58. I hate being late for anything.
59. I like to sleep for at least nine hours a night.
60. I am skinny.
61. I have a grown stepson.
62. He was seven when I started dating his dad.
63. I have been married almost eleven years.
64. I am very handy.
65. I live fifteen minutes from the beach.
66. I prefer the beach in winter.
67. I don't watch professional sports.
68. I don't think "Saturday Night Live" is funny, but I watch it anyway.
69. I don't like reality tv, but I love "American Idol" and "So You Think You Can Dance."
70. I shower at night, instead of in the morning, because of my theory of clean sheets.
71. I am not a morning person. Actually, I'm not even a before-noon person.
72. My husband makes coffee and breakfast before I get up.
73. I recently started wearing reading glasses.
74. I played five varsity sports in high school.
75. I didn't have a boyfriend until I was eighteen years old.
76. I met my husband when I was twenty-three.
77. I breastfed each of my kids for over a year.
78. I think growing roses is too much trouble.
79. I rarely drink alcohol.
80. I eat chocolate every day.
81. I love reptiles.
82. I don't like insects.
83. I overreact to cockroaches (if there is such a thing as "overreacting" to a cockroach.)
84. I was a foreign exchange student in Germany, which is where I learned to knit.
85. My favorite month is April.
86. My least favorite month is August.
87. I enjoy doing laundry.
89. I love to walk, but hate to run.
90. I walk fast.
91. I cannot use a sewing machine. Seriously. They sense my fear and they attack.
92. I have made a few quilts. By hand.
93. My favorite appliance is my vacuum cleaner.
94. I'm sort of a neat freak.
95. I was a slob when I was a kid.
96. I have very vivid dreams.
97. I am extremely analytical.
98. I have a very good memory.
99. I have had surgery six times.
100. I am very, very fortunate.

Saturday, March 10, 2007

Well, one picture, anyway.

So. I did figure out how to post pictures. And how to make a set of pictures of my completed projects. It seems the only problem I neglected to address is that I don't actually HAVE any pictures of my completed projects. You see, I don't generally take pictures of my knitting. Funny me, I just wear it. It never occurred to me (until I wanted to make a set of pictures of completed projects, that is) that I should take pictures. Unfortunately, my technological impairment extends to my very tiny, very complex, very button-enhanced digital camera. I'm working on it. Bear with me.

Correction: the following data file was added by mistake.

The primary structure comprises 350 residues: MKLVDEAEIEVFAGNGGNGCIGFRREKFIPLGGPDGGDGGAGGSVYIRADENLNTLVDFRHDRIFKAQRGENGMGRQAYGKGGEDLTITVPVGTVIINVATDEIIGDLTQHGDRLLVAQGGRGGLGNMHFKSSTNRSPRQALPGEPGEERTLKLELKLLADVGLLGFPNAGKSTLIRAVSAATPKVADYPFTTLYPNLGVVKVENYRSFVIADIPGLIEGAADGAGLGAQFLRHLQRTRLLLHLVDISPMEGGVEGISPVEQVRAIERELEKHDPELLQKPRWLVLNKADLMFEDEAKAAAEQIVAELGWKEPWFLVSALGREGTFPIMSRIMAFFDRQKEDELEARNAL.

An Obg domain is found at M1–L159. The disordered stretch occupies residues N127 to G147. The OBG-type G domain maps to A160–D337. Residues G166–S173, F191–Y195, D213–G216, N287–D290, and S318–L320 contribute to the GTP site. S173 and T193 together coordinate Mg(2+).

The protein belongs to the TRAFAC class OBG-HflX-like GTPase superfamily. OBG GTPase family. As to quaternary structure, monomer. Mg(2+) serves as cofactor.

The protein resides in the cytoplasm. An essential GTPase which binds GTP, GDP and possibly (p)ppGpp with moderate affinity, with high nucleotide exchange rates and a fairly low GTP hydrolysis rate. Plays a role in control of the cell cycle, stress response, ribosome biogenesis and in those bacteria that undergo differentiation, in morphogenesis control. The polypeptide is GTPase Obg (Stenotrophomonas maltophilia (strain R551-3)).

Thursday, March 8, 2007

Hey, look, pictures!

Hey, look, I did it! It's my first picture!

This is a baby sweater I made for a friend's first baby. It's done in Blue Sky Alpaca's organic cotton in a terrific one-piece, top-down raglan pattern. It only took three days of knitting time to do. The yarn was lovely: soft and thick and warm, but it was a pain to knit. I'm not a big fan of knitting cotton, because it is so inflexible. It is difficult to get the stitches to come out evenly, and it hurts my hands and wrists. But the finished product was wonderful!

Is there anybody out there?

Well, don't I feel silly. Here I am, all dressed up and ready to join the you-tube generation with my very own, brand-spanking-new blog, and no one to read it. If a blog posts on the internet and no one reads it, does it make any sound?

However, I've always been a big fan of talking to myself (I'm guaranteed an interested, intelligent audience), and this isn't much different. On the assumption that someone out there might actually happen on this while looking for...oh, I don't know...some hog-fetishist site (there are some very odd special interests out there--trust me; we won't discuss how I know), let me just say up front that this is a knitting blog. If you're looking for hogs, they're not here. And yes, there really are people--lots and lots of people--who like to read blogs about knitting. I'm one of them. I read them every day. I knit every day. And I finally decided to combine two of my great loves and write my very own blog all about knitting.

Now, let me be up-front about something else: I am technology-challenged. If it's got buttons, there are going to be problems. So this is a sort of experiment for me. Kind of a "who's-gonna-crack-first-the-computer-or-the-human" sort of thing. So far, my money's on the human crashing and burning. I just spent an hour trying to figure out how to put pictures on this thing and...well, as you can see, there are no pictures.

But I am persistent. I am strong. I will prevail. Just as soon as I get out of this fetal position.